The Depths of Neptune - Cover

The Depths of Neptune

Copyright© 2023 by Lumpy

Chapter 13


“I’m looking at this thing, and I’ve gone over every part you had me make, but I’m still not sure what this is actually going to do or how it’s going to completely change the way we work,” Hortensius said, looking at the plans Ky handed him. “Some of it makes sense, but I’m not sure how this is going to generate the kind of force your instructions and documents indicate.”

“Like I said, there is a lot of theory here that’s going to be fairly far out there for you, but the basic principle is simple. We hold steam under high pressure and use this flap here to release small portions of it into this chamber,” Ky said, pointing at sections of the plans. “It pushes the piston up and then releases it to lower it. We use that generated motion to turn this crankshaft here. From that point on, it’s really just like the water wheel and you’ll see some of the improvements I added to the water wheels we’ve been using when they are implemented here as well.”

“What about this spinning thing here? I don’t see how that regulates the force being generated.”

“The centrifugal governor,” Ky said. “As the speed increases, the central spindle of the governor rotates at a faster rate, and the kinetic energy of the balls increase. Once it passes this point, it causes this part of the valve to constrict, decreasing the amount of steam released and lowering the pressure on the pistons, which in turn decreases the speed. That causes these balls to lower, which then opens the valve back up to its full position. An issue with steam power is that the energy isn’t released evenly, causing an alternating increase and decrease in power, almost like a wave if you were to draw a diagram of it. This oscillating nature of it causes vibrations to build, which just intensify the longer the crankshaft and other parts further down the line extend how far the power is being sent. If there’s enough distance, the waves actually get out of sync and you have alternating vibrations that can literally shake this equipment apart, or at least damage it to the point of catastrophic failure. It’s actually something I considered adding onto the improved water wheel design when we first started updating things, but for it to work well it really requires more precise machining, which we couldn’t do until now.”

“Ohh. I mean, yeah, I have noticed some vibrating along the crankshaft of the water wheel, but it never seemed bad enough to cause a problem. It was just something we dealt with. I never gave much thought into what was causing it.”

“That’s because until recently, you were using it mostly for grinding and the speeds were very low.”

“So the main thing I’m seeing is that this just frees our factories up from having to be located next to a water source. This is going to be useful, but I’m not sure how it’s going to revolutionize our industry.”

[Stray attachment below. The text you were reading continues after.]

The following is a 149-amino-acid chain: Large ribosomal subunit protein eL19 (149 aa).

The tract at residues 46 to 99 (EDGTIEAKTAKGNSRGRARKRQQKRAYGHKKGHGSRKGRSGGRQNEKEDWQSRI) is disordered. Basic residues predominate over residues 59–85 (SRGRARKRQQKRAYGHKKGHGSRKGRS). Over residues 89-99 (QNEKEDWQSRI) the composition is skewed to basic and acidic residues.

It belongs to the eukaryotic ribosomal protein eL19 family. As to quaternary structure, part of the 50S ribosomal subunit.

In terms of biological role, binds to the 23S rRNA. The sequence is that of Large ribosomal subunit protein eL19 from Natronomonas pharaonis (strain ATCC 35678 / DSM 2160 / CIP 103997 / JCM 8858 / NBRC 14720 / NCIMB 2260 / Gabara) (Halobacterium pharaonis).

“A couple of ways. The main way is there is a limit to the amount of power applied by water power, which limits what we’re able to do with it. With this, we can press and cut steel with machines, allowing us to make more precise parts out of strong material. It eliminates the need for hand forging most products, which means the production of parts will be radically faster and the parts will be exactly the same every time. It will also allow us to press steel through large, powerful rollers, making our steel a uniform thickness, again allowing for precision. These machines can also be operated by one or two people, instead of dozens of men to forge items the old way and with significantly less training. That’s just in steel production. We’re also going to be setting up a factory here for Quirnius and a steam engine for that factory as well. Where he now needs a building full of women slowly weaving cloth, we’re going to put in machines that will be able to do what dozens of workers spinning and weaving would be needed to do. It’s going to allow mines to be drained much more easily, allowing for deeper mines and greater access to materials.”

“Ohh, I hadn’t realized. So we’re going to have a major increase in productivity?”

“Among other things. New weapons and better tools are helpful in this fight, but manpower has always been our biggest weakness against the Carthaginians. We need more and more men for the legions, Valdar needs to crew larger ships, and we need more farmers and miners out getting the resources our growing Empire needs. Everyone is fighting over a limited man pool. The only way we’re going to defeat the Carthaginians is to be able to match them in production, and we can’t do that through brute force like they do. Efficiency, lowering the skill level needed for tasks, and increasing individual productivity are the keys to out-producing them.”